Today marks week 8 and, finally, the week that ended my plateau! Yeah!! The scale started moving again!

I heard a story on NPR yesterday that really has been stuck in my mind. Baghdad NPR staff member Saleem Amer told listeners about how he and his wife were preparing to have a baby in war-torn Baghdad. I believe Saleem's family was Shiite. There were two hospitals, but the best, closest and most practical to them was a Sunni hospital. (I could have this reversed -- I have an awful memory).

In any case, they chose the Sunni hospital. Now, when he said hospital, it's not what you think. They have to bring their own water, blankets, pain medications, space heaters, etc. Even someone from the family has to be with the patient at all times to administer their care. Saleem's wife was scheduled for a C-section. So, I guess the doctors cut, deliver and close -- the family does the rest.

What made this day the best and worst in Saleem's life was information the nurse shared with him. She told himthat the malitia comes to the hospital every night checking for Shiites, who when found were killed. Saleem didn't want to leave his wife and (at the moment) unborn child. The baby, named Yousef, was finally born. Saleem was filled with the glory that only a new parent could fathom. That moment you meet your child for the first time is just beyond description, so I won't even try.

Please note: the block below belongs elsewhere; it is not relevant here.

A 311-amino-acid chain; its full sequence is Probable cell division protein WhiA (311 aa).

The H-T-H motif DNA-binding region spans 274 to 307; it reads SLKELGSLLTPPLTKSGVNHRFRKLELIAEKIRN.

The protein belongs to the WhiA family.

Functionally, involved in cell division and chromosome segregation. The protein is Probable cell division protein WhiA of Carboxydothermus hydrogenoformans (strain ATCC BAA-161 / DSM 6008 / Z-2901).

Of course Saleem was torn as to what to do; stay in the hospital with his family or leave with his brother. His family encouraged him to go and be safe. After the birth of Yousef, Saleem could not leave his family. In the end he bribed the nurse and their names were removed from the list of those in the hospital. Saleem barely slept through the night, but they made it through and the nurse kept her promise to them.

Knowing that kind of pressure just escapes me. The closest thing to that kind of fear I've ever experienced was when the doctors though my Daughter had neuroblastoma when she was 4 months old. Both my husband and I would have nights when we'd just lay in bed crying, for fear of the unknown. We spent 2 or 3 days in the hoptial with her to have tests run; it was the most harrowing experience of my life. Just hearing Saleem's story brought a wave of fear back over me. Of course the situations are different, but it prompted my feelings nontheless.

It reminds me how blessed we really are.


  1. Anonymous2:00 PM

    I'm glad your daughter was ok. Thank you for sharing this story with your readership. I know what fear of the unknown is like. I have experience the worst loss of all, the loss of a child.

  2. Yay on the weighloss front!!

    That story is so disheartening. I can't even imagine having to go through that.

    The thought of having a sick child is one of my worst fears. I'm so glad things turned out ok for you.


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